CULTURE - Papua New Guinea -- There are four regional, cultural and political groups: Papuans (from the south), Highlanders, New Guineans (from the north) and Islanders. Some authorities divide the people into Papuans (predominantly descended from the original arrivals) and Melanesians (more closely related to the peoples of the southwest Pacific), though some people (particularly those in outlying islands) are closer to being pure Polynesian or Micronesian. The dividing lines between these definitions is very hazy.
There are over 750 languages in PNG (representing about one third of the world's indigenous languages). This dizzying array has brought about the need for a lingua franca, and Pidgin (or Neo-Melanesian) has gained in importance and prestige in recent years and is great fun to learn. Borrowing words from many languages, it is primarily derived from English and German, but only covers about 1300 words. Many educated people would, however, prefer that you speak in English because Pidgin is seen as the vulgate of the bullying expatriate. Another popular language is Motu (or 'Police Motu'), the local second language of the Port Moresby coastal area.
The Christian church has been extraordinarily influential throughout PNG with most Papua New Guineans regarding themselves as Christians (the largest denominations are Catholic, Evangelical Lutheran and United). Pantheistic beliefs are also widespread and traditional rituals are integral to Papuan culture. For example, people who live in danger of crocodile attacks are likely to give crocodiles an important role in their culture, while farming communities often place much emphasis on the weather, accordingly celebrating fertility and harvest. Placating the spirits of ancestors is a dominant theme in traditional beliefs, while the fear of practices such as sorcery and witchcraft is also widespread.
ENVIRONMENT - Papua New Guinea -- Papua New Guinea lies south of the equator and north of Australia. It's the last of a string of islands spilling down from South-East Asia into the Pacific, and comprises the eastern half of the island of New Guinea and a collection of surrounding islands. The country is dominated by a central spine of mountains, the Owen Stanley Range, with many peaks over 4000m (13,120ft). Three quarters of PNG is covered by tropical rainforests, and the remainder is made up of delta plains, flat grassland and mangrove swamps. The principal rivers include the Fly, Sepik and Ramu. The major islands of New Ireland, Bougainville and New Britain are surrounded by striking coral formations and are often scenes of unpredictable natural violence (in 1994, the once-beautiful New Britain town of Rabaul was destroyed by the Tuvurvur eruption).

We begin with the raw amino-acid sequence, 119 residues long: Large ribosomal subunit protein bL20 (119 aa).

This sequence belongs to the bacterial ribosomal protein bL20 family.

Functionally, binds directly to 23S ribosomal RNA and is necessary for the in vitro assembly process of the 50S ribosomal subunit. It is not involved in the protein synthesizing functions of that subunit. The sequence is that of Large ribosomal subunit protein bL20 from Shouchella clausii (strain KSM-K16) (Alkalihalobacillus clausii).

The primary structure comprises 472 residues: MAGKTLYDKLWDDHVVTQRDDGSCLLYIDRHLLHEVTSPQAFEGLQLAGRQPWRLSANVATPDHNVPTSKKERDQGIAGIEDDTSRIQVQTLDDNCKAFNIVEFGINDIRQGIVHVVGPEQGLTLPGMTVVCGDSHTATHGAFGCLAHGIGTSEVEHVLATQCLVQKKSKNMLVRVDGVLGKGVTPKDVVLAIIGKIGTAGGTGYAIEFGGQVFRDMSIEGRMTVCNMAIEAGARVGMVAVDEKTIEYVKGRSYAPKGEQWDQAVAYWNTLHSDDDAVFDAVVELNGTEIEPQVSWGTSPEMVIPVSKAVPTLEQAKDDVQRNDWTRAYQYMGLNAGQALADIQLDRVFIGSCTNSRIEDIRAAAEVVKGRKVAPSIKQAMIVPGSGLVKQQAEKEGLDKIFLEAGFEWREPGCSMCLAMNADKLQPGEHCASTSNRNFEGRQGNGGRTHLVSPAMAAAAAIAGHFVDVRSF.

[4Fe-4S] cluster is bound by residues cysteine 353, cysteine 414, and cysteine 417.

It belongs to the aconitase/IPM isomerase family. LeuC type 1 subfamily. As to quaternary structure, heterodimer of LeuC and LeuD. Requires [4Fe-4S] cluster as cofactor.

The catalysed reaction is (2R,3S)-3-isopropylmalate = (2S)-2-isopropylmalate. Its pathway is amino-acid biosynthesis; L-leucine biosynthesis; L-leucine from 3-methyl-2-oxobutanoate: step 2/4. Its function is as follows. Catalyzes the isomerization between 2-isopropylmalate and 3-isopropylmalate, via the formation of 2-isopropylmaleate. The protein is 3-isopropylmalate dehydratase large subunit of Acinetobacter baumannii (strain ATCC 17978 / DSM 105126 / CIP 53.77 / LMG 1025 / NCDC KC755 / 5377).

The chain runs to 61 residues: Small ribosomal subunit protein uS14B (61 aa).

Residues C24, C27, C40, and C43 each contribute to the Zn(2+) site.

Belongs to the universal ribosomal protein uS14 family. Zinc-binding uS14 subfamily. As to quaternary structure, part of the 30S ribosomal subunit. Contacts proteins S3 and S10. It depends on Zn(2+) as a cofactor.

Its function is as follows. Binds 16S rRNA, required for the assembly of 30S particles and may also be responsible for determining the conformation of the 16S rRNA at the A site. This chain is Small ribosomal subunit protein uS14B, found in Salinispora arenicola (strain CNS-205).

There are close to 9000 species of plants in PNG, most of them found in lowland rainforests. Around 250 species of mammals live in the islands, mostly bats and rats, but also including marsupials such as the tree kangaroo. There are also two kinds of echidnas (spiny anteaters). The real treat however is the 700 species of birds. There are more parrot, pigeon and kingfisher species - from huge crowned pigeons to delicate pygmy parrots - than anywhere else in the world. Other notable birds are giant cassowaries, kokomos (hornbills) and cockatoos. The highlights of the insect kingdom are the world's largest butterfly, the Queen Alexandra Birdwing (the first collected specimen was felled by a shotgun blast), and scarab beetles (which are often used as body ornaments).
Papua New Guinea has only four national parks, including Varirata National Park and McAdam National Park, but more have been proposed. The major problems facing the environment and its flora and fauna are logging and heavy-metal pollution from copper mines such as Panguna on Bougainville Island (currently closed) and Ok Tedi in the Star Mountains.
SEASONALITY - Papua New Guinea -- The climate is typically monsoonal: hot, humid and wet year-round. There are defined wet (December to March) and dry (May to October) seasons, but both are subject to regional variation (especially in the islands). Rainfall, for example, varies tremendously: Port Moresby may experience an annual rainfall of 1000mm (39in) while Lae has over 4500mm (176in). In extreme rainfall areas, such as West New Britain, the annual rainfall can exceed 6m (20ft) a year. Temperatures on the coast are reasonably stable all year (hovering between 25 and 30C/77 and 86F) but humidity and winds are changeable. Temperatures drop at higher altitudes, and it can be very chilly in the Highlands.
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